Monday, June 15, 2009 video: House swapping

Every time the economy hits a roadblock, a whole new generation of media and travelers seems to rediscover home swapping as though it had just been invented. The truth is, though, that this fun and frugal way of seeing the world has been around since the 1950s.

Back in the day, swapping clubs published huge printed catalogues of members' properties, and prospective swappers set up trades by snail mail. A lot has changed with the advent of the Internet, but the basic principle is still the same. You head off to Paris or Denver or Outer Mongolia (okay, that last one is pretty unlikely, but you'd be surprised where you can go on a swap) to stay in a stranger's house. Meanwhile, the stranger comes to live in yours.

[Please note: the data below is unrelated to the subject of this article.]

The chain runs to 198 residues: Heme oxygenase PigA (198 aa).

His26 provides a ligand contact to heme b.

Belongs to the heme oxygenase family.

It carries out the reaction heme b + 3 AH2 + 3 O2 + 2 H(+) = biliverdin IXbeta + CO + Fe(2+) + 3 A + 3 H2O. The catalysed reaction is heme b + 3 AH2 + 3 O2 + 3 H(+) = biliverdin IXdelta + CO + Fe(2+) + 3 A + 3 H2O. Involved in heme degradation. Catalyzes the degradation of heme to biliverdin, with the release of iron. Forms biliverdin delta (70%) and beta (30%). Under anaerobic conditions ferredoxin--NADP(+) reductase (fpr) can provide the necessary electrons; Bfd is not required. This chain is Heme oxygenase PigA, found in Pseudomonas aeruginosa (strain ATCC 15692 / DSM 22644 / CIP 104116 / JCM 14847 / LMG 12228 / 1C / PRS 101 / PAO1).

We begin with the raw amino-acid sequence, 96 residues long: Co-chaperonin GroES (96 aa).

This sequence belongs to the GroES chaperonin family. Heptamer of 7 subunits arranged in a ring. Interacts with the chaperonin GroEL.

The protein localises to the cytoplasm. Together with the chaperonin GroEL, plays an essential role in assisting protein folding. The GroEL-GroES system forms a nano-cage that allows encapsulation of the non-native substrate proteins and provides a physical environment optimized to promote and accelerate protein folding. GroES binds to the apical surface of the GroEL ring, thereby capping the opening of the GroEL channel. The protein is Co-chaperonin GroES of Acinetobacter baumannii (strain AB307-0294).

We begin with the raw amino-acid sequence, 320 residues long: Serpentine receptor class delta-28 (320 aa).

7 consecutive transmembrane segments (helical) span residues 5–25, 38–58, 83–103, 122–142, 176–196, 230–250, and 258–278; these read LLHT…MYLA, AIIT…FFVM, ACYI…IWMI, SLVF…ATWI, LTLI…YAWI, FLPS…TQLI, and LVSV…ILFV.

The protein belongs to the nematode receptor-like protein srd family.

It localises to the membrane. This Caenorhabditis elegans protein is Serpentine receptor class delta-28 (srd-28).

Some of the earliest fans of house swapping were teachers and professors, who had similar blocks of long holidays. But now thousands of people are getting into the game.

A recent CBS News interview with Kelli Grant, senior consumer reporter for, lays out the basics of the process. As always in these stories, she touches on that age-old question, "Do I really want strangers in my house?"

For links to a range of house swapping organizations, see the list on my website,

Have you ever done a house swap? Post a comment talking about your experience!

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